7. Laureana Novicio Luna (mother to Antonio Luna and Juan Luna)

Raising her 5 boys and 2 girls in the traditional Ilocano virtues, Laureana raised them to be outstanding people of virtue and lovers of the arts. Juan Luna became an excellent painter, Antonio Luna was a chemist and general, then there was Dr. Jose Luna, and Governor of La Union — Joaquin Luna. Manuel Luna became an accomplished violinist, Numeriana was a celebrated pianist, and Remedios lived a quiet life. Although the two Luna brothers were known to have a vicious temper, we’re pretty sure she could match their tempers with a good ol’ fashioned slipper and one-liners to make them sit down.

8. Trinidad Famy (mother to Emilio Aguinaldo)

Although Emilio Aguinaldo’s heroism is debatable, that didn’t mean his mother’s heroism wasn’t. As one of the most influential people in his life, she often accompanied him in his political career. In some records, she was even considered overprotective. But who wouldn’t be when your son got into all sorts of trouble? He got hit by smallpox, nearly got ravaged by ants, and jumped into a river on a dare even though he didn’t know how to swim! We can all imagine her face right now just being, “What in the world did you do!?”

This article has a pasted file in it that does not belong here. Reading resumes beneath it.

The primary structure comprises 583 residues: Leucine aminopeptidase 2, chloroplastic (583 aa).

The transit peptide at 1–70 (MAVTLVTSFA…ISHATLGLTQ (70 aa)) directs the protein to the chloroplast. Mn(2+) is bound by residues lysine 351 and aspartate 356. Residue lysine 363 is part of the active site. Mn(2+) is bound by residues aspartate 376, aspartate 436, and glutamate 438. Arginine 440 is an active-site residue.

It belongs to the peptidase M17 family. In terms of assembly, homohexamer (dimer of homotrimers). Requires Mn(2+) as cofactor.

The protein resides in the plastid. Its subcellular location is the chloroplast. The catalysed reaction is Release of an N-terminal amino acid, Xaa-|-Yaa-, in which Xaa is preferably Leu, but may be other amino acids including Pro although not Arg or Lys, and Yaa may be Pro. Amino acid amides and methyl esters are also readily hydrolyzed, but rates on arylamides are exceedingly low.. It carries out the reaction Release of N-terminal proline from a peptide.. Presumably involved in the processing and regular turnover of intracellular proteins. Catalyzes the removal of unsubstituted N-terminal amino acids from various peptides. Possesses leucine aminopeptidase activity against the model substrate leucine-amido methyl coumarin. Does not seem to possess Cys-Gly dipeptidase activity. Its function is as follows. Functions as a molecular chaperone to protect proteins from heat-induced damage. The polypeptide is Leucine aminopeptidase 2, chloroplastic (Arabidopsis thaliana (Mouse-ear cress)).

Our heroes’ mothers played a big role in their lives!

Although history doesn’t say much about them, it’s clear our heroes’ mothers played a big role in their lives. Their dedication to raising their children is what made those men into heroes. If not for their efforts, Philippine history would have turned out very differently. They may have no guns, swords, or fight on the battlefield but they managed these boys. And judging from all the stuff our heroes got into, their mothers definitely had a handful to deal with.

Loved the stories about heroes and their mothers? Here are other heroic mamas to read about!

Jodi Sta. Maria On The Ups and Downs of Raising a Teenage Son
Sunshine Cruz and her life as a Mother of Three
Peewee Isidro: Motherhood in Post-production

Order your Modern Parenting magazine's print copy:
Download this month's Modern Parenting magazine digital copy from:
Subscribe via [email protected]